Lottery lays off 61 employees due to COVID-19 and increasing demand for digital play
By Kate Northrop
As the coronavirus continues to linger in varying degrees around the world, the Atlantic Lottery Corporation is the latest lottery in the gaming industry to react. On Wednesday, the Canadian lottery laid off 61 employees, citing problems caused by the COVID-19 pandemic as well as a shift in digital demand for gambling.
The cut represents a little over 9% of the corporation’s workforce before the layoffs. According to the lottery’s official website, ALC employed about 650 people.
The majority of those who lost their jobs live in the province of New Brunswick (43), where the lottery headquarters are located. Among the rest reside in Newfoundland and Labrador (7), Nova Scotia (7), and Prince Edward Island (4).
It is unclear what sorts of roles and responsibilities those 61 employees held before their termination.
During this unprecedented time, Chris Keevill took up the position of president and CEO of the interprovincial lottery corporation on April 1. This layoff was one of the first major decisions he made as head of the company.
“Atlantic Lottery is facing business challenges requiring the organization to urgently transform,” he said in a statement. “The global COVID-19 pandemic has accelerated this need.”
ALC first began to feel the negative economic effects of the growing pandemic when provinces began implementing regulations and restrictions in March to impede the virus’ spread. Provinces banned the sale of lottery tickets in stores and restricted the use of video lottery terminals in bars, but the corporation really took a hit when retail outlets and bars completely closed across the entire Atlantic region not too long after that.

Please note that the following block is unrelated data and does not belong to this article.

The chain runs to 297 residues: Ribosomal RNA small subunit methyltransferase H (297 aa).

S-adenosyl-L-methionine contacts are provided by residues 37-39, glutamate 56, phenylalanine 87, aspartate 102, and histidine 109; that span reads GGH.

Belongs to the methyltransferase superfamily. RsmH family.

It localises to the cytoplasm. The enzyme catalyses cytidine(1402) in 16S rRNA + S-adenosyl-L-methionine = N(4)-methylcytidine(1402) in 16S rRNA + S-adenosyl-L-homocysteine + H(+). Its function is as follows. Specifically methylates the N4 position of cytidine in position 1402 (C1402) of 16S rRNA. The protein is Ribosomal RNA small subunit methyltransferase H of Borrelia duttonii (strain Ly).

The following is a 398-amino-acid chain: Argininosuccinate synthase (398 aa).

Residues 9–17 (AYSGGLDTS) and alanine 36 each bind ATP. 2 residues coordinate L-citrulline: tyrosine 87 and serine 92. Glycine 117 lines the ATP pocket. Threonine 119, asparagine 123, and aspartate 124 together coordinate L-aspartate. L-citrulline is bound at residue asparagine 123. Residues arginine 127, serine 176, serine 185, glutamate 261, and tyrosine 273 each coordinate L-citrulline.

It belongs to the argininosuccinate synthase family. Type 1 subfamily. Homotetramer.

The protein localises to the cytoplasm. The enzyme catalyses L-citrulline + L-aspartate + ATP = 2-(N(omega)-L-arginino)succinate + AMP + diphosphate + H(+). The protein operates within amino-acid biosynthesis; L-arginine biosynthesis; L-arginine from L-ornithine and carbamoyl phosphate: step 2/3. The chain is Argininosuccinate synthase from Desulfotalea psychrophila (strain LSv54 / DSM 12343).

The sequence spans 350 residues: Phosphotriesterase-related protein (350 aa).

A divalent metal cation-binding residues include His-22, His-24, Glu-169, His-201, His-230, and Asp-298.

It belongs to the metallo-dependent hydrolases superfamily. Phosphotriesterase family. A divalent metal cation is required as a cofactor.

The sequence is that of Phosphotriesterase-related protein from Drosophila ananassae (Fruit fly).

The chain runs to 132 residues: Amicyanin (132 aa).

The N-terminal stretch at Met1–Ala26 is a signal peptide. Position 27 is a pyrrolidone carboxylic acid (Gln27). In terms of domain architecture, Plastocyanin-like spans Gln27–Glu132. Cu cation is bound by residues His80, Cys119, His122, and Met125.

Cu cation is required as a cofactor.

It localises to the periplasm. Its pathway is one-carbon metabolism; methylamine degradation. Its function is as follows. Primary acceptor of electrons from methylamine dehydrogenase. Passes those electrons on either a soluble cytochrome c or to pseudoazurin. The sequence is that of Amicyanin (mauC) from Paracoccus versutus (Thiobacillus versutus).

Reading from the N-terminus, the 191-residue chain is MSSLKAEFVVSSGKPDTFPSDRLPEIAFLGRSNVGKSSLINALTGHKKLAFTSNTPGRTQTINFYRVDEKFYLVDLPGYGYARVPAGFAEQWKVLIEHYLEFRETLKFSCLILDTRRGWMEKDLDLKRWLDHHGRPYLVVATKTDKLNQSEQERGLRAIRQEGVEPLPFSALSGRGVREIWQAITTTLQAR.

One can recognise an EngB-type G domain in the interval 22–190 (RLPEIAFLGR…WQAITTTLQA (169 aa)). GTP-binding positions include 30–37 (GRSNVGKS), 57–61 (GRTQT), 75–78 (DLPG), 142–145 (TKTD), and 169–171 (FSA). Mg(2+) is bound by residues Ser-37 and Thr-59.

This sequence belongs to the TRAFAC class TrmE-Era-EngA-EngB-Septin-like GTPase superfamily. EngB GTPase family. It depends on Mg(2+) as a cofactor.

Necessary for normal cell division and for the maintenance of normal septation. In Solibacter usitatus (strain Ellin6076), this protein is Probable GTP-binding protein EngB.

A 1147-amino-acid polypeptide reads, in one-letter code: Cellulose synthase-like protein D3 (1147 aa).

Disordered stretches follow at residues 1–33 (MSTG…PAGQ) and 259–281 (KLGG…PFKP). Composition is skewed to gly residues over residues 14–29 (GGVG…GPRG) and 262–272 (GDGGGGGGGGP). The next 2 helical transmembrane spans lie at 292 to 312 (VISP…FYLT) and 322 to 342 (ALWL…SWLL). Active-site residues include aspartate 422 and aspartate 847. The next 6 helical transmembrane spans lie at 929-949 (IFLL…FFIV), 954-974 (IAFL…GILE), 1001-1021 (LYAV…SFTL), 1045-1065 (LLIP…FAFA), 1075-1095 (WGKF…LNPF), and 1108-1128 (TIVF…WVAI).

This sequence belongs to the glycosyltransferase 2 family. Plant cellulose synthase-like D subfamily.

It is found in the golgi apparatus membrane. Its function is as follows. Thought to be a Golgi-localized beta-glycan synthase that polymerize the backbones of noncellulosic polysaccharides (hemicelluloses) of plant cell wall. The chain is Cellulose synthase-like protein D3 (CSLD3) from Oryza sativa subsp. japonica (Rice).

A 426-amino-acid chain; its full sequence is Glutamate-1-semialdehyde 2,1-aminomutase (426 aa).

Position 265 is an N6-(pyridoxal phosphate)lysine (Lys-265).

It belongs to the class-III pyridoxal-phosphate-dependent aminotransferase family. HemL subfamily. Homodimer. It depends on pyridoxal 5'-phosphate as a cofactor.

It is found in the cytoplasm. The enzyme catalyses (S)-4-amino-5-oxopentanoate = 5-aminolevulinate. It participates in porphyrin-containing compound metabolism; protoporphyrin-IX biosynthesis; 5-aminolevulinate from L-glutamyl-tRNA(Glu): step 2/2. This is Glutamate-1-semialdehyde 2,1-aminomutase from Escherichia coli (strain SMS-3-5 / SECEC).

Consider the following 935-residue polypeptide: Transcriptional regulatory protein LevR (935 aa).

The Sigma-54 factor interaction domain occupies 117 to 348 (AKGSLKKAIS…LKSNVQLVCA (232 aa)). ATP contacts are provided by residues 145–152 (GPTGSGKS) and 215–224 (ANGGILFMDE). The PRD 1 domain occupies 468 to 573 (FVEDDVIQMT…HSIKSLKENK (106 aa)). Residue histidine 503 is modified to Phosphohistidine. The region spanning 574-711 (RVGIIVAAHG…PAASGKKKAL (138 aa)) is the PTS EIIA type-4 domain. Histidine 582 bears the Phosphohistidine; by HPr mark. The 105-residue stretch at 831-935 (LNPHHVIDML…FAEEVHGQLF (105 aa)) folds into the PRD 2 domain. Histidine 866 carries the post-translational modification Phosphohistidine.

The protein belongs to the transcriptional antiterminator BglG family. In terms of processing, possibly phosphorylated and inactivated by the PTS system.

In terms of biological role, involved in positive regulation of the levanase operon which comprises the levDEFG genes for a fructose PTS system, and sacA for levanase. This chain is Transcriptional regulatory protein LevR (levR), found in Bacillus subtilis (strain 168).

While ALC uses the layoffs as an opportunity to highlight its push for digital gaming, it is still unclear exactly how the COVID-19 pandemic played a role in influencing the decision to terminate 61 employees.
In its latest annual report, the company boasted a $422 million profit for the 2018-2019 fiscal year, the fourth year in a row the corporation brought in more than $400 million.
“We are transforming our business to be a customer intimate, digitally centered organization, to meet player expectations and compete against new entrants in the gaming industry, whom operate from offshore and do not adhere to regulations,” Keevill said.